Summary:

Google (NSDQ: GOOG) is making a huge investment in devices and is buying *Motorola* Mobility for $12.5 billion in an all-cash deal.

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Google (NSDQ: GOOG) is making a huge investment in devices and is buying *Motorola* Mobility for $12.5 billion in an all-cash deal.

Motorola Mobility is the devices and services division of the Schaumberg, Illinois-based company, which was spun off from networking and infrastructure division Motorola Solutions earlier this year.

In a press release, Google notes that its offer, of $40 per share in cash, is 63 percent above the closing price of Motorola Mobility last Friday. Both boards have already approved the transaction.

This is a huge deal for both Google and Motorola (NYSE: MMI). It represents Google’s first big foray into physical devices, putting it more directly in competition with Apple (NSDQ: AAPL) by covering both the device and services layer in mobile. Motorola has been a dedicated partner of Google’s, making several handsets and a tablet that use the search giant’s Android mobile OS.

Google says that it intends to keep Android open to other device makers, while Motorola will of course remain a licensee as well.

From the release sent out by the companies, it looks like the acquisition is not only about mobile services; it will also focus on Motorola’s convergence and home business, which includes services like IPTV for carriers. Sanjay Jha, CEO of Motorola Mobility, from that release:

“This transaction offers significant value for Motorola Mobility’s stockholders and provides compelling new opportunities for our employees, customers, and partners around the world. We have shared a productive partnership with Google to advance the Android platform, and now through this combination we will be able to do even more to innovate and deliver outstanding mobility solutions across our mobile devices and home businesses.”

The straddling of mobile and fixed businesses may have been one reason why Google honed in on Motorola instead of one of its competitors. It wasn’t, in any case, because Motorola is the leading Android maker. According to Gartner‘s most recent mobile handset rankings, released last week, Motorola sold 10,221.4 million units last quarter, giving it a 2.4 percent share of the mobile market. While that was an increase on the 9,109.4 million devices sold by Motorola in the same period last year, its market share was actually down by 0.1 percent from 2.5 a year ago. Overall it ranks at number eight in Gartner’s list.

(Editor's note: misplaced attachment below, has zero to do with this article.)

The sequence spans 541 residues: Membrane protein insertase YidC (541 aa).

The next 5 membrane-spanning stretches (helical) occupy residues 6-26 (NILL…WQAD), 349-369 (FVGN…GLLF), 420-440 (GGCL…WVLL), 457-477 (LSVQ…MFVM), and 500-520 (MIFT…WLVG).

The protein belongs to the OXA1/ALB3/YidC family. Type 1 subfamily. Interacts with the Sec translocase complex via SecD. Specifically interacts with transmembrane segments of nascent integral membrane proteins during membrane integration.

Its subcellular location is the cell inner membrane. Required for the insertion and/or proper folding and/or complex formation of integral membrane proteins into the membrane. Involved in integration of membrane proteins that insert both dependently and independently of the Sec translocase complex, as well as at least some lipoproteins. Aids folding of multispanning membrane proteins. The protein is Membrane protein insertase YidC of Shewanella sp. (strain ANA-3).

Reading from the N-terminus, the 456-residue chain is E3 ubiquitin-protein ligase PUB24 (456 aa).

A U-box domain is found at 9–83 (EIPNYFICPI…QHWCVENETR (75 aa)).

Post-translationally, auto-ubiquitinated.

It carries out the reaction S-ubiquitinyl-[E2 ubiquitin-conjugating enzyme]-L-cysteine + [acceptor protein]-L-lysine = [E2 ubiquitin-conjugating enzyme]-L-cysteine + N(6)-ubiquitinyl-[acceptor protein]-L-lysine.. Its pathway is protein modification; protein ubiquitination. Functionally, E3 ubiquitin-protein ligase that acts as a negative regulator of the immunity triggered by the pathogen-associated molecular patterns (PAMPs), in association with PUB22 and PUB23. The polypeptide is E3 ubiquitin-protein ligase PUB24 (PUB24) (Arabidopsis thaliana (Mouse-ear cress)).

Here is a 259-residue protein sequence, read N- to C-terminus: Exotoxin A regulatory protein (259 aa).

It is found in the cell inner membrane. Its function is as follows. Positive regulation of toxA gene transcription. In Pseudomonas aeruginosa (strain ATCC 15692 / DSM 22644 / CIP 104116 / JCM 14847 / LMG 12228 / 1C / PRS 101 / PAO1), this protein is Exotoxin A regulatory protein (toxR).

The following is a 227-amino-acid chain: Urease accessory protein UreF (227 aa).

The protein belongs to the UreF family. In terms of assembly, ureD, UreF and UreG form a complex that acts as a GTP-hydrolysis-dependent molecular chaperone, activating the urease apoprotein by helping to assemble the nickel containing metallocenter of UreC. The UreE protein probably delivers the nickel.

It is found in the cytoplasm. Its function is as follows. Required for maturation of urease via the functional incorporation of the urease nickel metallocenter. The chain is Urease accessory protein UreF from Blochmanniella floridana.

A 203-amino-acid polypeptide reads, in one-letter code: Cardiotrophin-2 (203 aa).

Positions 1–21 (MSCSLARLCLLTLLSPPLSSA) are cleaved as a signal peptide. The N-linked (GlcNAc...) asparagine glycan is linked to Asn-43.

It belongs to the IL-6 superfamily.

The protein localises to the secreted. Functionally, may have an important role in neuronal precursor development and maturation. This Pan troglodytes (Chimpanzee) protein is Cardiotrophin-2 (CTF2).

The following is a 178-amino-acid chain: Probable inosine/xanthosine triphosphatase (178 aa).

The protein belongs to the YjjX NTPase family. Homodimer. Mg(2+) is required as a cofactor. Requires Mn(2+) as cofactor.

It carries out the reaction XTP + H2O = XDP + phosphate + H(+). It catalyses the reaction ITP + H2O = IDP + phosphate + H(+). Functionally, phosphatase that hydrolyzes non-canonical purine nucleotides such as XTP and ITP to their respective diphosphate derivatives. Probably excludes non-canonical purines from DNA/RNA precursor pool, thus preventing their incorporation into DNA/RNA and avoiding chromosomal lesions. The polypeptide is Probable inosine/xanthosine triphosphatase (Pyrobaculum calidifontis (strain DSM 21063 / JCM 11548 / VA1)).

The acquisition will mean that Google is now getting thrown straight into the legal hot water where Apple and others are concerned: the Cupertino company is suing Motorola both in the U.S. as well as in Europe over patent and design infringements concerning its Android devices. Up to now, Apple has not directed any of its legal efforts against Google directly; just against the many companies that use its Android OS in its devices.

It also leaves a big invitation open to Microsoft (NSDQ: MSFT), which now remains the only big mobile operating system maker that does not own its own hardware business. There have been rumors for a long time now that Microsoft would buy Nokia (NYSE: NOK) — the two are already partnering very closely to develop a new generation of smartphones for Nokia — now that could have moved one step closer to a reality.

And it also throws open a big question of how dedicated Google’s many other Android partners will remain to the platform, now that Google has embraced one of their arch competitors. Other OEMs that use Android include Samsung, HTC, LG (SEO: 066570), ZTE, Huawei and *Sony*Ericsson.

If Google has ever had any frustration with how its OS has been implemented by third parties, this acquisition could give the company a chance to show the rest “how it should be done.” That will mean one less excuse when things go wrong, too.

Motorola and Google will be holding a conference call later today; we will be listening in and updating with more details. Read more detail from the conference call here.

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